Hands-on: WorldMate Live for BlackBerry

WorldMate Live boosts WorldMate's business travel software with real-time itinerary retrieval and automatic notifications.

WorldMate Live logo

I liked previous iterations of WorldMate, a travel organizer best suited for power business travelers, at least in theory. The app grouped valuable travel information in one place, but pricing made it impractical for most casual users. WorldMate Live for BlackBerry is an app I can get behind, with its clean, friendly interface; fully synchronized Internet maps and alerts; and a more congenial pricing model that assumes basic, free usage and provides frequent, but never obnoxious, opportunities to upgrade.

The revamped WorldMate Live adds more value with a brand new on-app itinerary section for inputting flight, hotel, car rental, and meeting details to go along with a corresponding Web app, where you can also input information. All trip data is stored on WorldMate's servers and synced in real time when the app opens and auto-connects online. Maps, powered by Google on your online account and by BlackBerry's native map on the device, are another new addition.

WorldMate Live
WorldMate Live, as seen on a BlackBerry Pearl. (Credit: CNET Networks)

Live data pushes were my favorite new feature, where WorldMate Live will jolt your device awake (as long as it's on) to inform you of any travel delays and even suggest alternative itineraries that might rescue your timeline, but only for subscribers. I was less impressed with the Microsoft Outlook add-on, an option for all account holders. The toolbar for exporting your itineraries to WorldMate's server crashed my in-box the first time I tried loading it, but then righted.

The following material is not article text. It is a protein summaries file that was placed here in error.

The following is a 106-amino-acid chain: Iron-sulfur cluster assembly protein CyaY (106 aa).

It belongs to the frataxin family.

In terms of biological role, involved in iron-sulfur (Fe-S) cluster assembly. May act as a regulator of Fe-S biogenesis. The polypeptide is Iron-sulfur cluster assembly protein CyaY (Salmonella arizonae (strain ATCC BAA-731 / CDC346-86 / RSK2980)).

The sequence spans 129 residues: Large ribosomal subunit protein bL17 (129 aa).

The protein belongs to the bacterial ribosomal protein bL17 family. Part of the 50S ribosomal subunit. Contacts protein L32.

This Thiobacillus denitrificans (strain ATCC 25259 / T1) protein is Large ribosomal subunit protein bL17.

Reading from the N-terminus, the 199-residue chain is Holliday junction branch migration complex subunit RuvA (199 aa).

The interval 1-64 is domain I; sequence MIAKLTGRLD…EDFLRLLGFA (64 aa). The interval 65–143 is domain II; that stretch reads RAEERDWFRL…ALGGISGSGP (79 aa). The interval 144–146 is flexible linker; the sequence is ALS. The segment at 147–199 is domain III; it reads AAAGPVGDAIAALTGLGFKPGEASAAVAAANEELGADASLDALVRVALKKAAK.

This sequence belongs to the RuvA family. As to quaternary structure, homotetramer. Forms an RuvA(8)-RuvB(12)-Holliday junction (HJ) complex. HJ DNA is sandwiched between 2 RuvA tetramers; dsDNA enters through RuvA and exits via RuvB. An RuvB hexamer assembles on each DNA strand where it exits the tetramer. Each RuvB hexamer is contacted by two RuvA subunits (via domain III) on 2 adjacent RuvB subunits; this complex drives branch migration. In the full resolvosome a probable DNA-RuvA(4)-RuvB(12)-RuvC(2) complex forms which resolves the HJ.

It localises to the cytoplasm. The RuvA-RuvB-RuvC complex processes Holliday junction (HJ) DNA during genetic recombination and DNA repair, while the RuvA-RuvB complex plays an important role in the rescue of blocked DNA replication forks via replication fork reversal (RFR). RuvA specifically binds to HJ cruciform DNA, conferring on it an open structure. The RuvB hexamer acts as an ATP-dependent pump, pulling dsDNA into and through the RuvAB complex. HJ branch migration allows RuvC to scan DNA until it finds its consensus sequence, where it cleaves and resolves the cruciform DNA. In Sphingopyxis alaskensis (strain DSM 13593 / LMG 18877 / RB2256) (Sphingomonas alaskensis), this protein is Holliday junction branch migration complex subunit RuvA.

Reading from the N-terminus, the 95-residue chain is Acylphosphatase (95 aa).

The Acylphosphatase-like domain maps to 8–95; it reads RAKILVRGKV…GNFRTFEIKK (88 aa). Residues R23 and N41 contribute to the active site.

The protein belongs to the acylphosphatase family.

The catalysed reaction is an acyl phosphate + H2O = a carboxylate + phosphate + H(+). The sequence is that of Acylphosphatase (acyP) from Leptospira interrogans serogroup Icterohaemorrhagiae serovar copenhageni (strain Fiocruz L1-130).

The world clock, weather lookup, and currency converter remain free for all users, and are still easy to manage. WorldMate Live still leaves some click-through calling to be desired; I'd prefer not to have to exit the itinerary page to reach my airline directory to call for a new flight. However, regular business travelers would rarely encounter this hiccup. While you can plot your trip on a map, you can't get directions, a major disappointment.

The extended functionality and more on-the-ball Internet-to-phone alert services have raised the yearly rate from $75 to $100. Users who can't expense the cost and who want to avoid paying out of pocket can still create a free account, but won't be able to access flight alerts or schedules, the travel directory, or customer support. Still, there's enough benefit for students and families who want to get at travel info from a pleasant interface to merit a free account--provided they have the storage space.

About Jessica Dolcourt

Jessica Dolcourt reviews smartphones and cell phones, covers handset news, and pens the monthly column Smartphones Unlocked. A senior editor, she started at CNET in 2006 and spent four years reviewing mobile and desktop software before taking on devices.